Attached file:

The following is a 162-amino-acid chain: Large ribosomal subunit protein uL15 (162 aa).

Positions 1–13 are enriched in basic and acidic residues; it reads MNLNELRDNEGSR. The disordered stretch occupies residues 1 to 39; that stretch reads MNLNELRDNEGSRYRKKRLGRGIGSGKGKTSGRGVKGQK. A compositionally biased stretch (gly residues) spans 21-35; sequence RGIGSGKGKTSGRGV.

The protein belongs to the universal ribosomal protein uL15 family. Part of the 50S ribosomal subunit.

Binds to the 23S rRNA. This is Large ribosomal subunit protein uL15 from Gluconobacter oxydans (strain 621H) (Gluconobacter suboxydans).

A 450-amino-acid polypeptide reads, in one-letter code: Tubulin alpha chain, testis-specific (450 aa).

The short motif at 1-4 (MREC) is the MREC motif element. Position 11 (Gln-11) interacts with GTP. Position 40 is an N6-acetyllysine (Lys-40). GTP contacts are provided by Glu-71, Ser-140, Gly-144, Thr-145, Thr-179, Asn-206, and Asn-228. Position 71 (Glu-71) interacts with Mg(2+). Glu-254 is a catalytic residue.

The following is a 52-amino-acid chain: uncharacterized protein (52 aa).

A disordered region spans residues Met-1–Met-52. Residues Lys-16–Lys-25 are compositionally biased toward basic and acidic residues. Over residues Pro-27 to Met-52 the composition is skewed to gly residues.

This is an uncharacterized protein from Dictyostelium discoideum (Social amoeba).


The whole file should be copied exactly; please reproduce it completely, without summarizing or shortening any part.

The following is a 162-amino-acid chain: Large ribosomal subunit protein uL15 (162 aa).

Positions 1–13 are enriched in basic and acidic residues; it reads MNLNELRDNEGSR. The disordered stretch occupies residues 1 to 39; that stretch reads MNLNELRDNEGSRYRKKRLGRGIGSGKGKTSGRGVKGQK. A compositionally biased stretch (gly residues) spans 21-35; sequence RGIGSGKGKTSGRGV.

The protein belongs to the universal ribosomal protein uL15 family. Part of the 50S ribosomal subunit.

Binds to the 23S rRNA. This is Large ribosomal subunit protein uL15 from Gluconobacter oxydans (strain 621H) (Gluconobacter suboxydans).

A 450-amino-acid polypeptide reads, in one-letter code: Tubulin alpha chain, testis-specific (450 aa).

The short motif at 1-4 (MREC) is the MREC motif element. Position 11 (Gln-11) interacts with GTP. Position 40 is an N6-acetyllysine (Lys-40). GTP contacts are provided by Glu-71, Ser-140, Gly-144, Thr-145, Thr-179, Asn-206, and Asn-228. Position 71 (Glu-71) interacts with Mg(2+). Glu-254 is a catalytic residue.

The following is a 52-amino-acid chain: uncharacterized protein (52 aa).

A disordered region spans residues Met-1–Met-52. Residues Lys-16–Lys-25 are compositionally biased toward basic and acidic residues. Over residues Pro-27 to Met-52 the composition is skewed to gly residues.

This is an uncharacterized protein from Dictyostelium discoideum (Social amoeba).